How SR&ED Tax Credits and Benefits Ease the Financial Burden of Your Startup

By: BeneFACT Marketing in Uncategorized

March 18th, 2013

Business handshakeStarting up a new business in Canada can be tough sledding. It’s a challenge anywhere, really, but in Canada there are even more obstacles. Unlike their southern counterparts, Canadian businesses encounter many roadblocks in the crowdfunding game. In the US, this form of funding has catapulted businesses, otherwise not able to make their vision work, into a financial position to compete – all from the help of strangers. In Canada, businesses must find alternate ways to source out funding, and one of the biggest pushes comes from government tax credits and benefits.

SR&ED Tax Credits and Benefits

It was interesting to note, albeit not surprising, that when the PROFIT Hot 50 Growth Fuel list was released in mid-2012, these SR&ED stats stood out:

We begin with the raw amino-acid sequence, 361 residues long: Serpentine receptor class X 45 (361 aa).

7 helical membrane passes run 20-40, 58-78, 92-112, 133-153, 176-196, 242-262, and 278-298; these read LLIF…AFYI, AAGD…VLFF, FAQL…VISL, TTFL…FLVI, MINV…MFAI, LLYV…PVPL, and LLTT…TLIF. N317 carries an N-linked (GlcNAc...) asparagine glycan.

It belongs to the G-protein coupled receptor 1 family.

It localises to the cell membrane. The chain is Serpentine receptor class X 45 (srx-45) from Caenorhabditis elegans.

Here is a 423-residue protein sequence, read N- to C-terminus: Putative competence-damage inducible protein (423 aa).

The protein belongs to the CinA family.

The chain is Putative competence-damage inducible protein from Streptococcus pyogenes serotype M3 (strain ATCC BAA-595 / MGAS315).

If a new business is involved with innovation and R & D, they may be eligible for the Scientific Research & Experimental Development (SR&ED) program. Wages, materials and overhead can all be claimed, but be aware that capital expenditures are being phased out next year.

SR&ED tax credits are a great way to offset operational costs, and since the funds are either credits or cash, a company can easily put financing towards their next project to allow them to remain profitable. To see if your company qualifies for SR&ED, take the BeneFACT SR&ED Health Test.

Other Funding Opportunities

In addition to SR&ED, there are a few other funding options you may want to take a look at. These include:

  1. Innovation Demonstration Fund. Focuses on emerging technologies and supports pilot demonstrations leading to commercialization.
  2. The Investment Accelerator Fund. If selected for the program, start-ups receive financial assistance in developing their product and getting it ready for market.
  3. Ontario Tax Exemption for Commercialization (OTEC). OTEC is available for new businesses and entrepreneurs to develop new technologies. Sectors include health, bioeconomy, digital media, telecommunications and more.

It’s hard enough to keep the doors open as a startup business. There are a variety of programs available to help Canadian businesses financially – you just have to know where to look.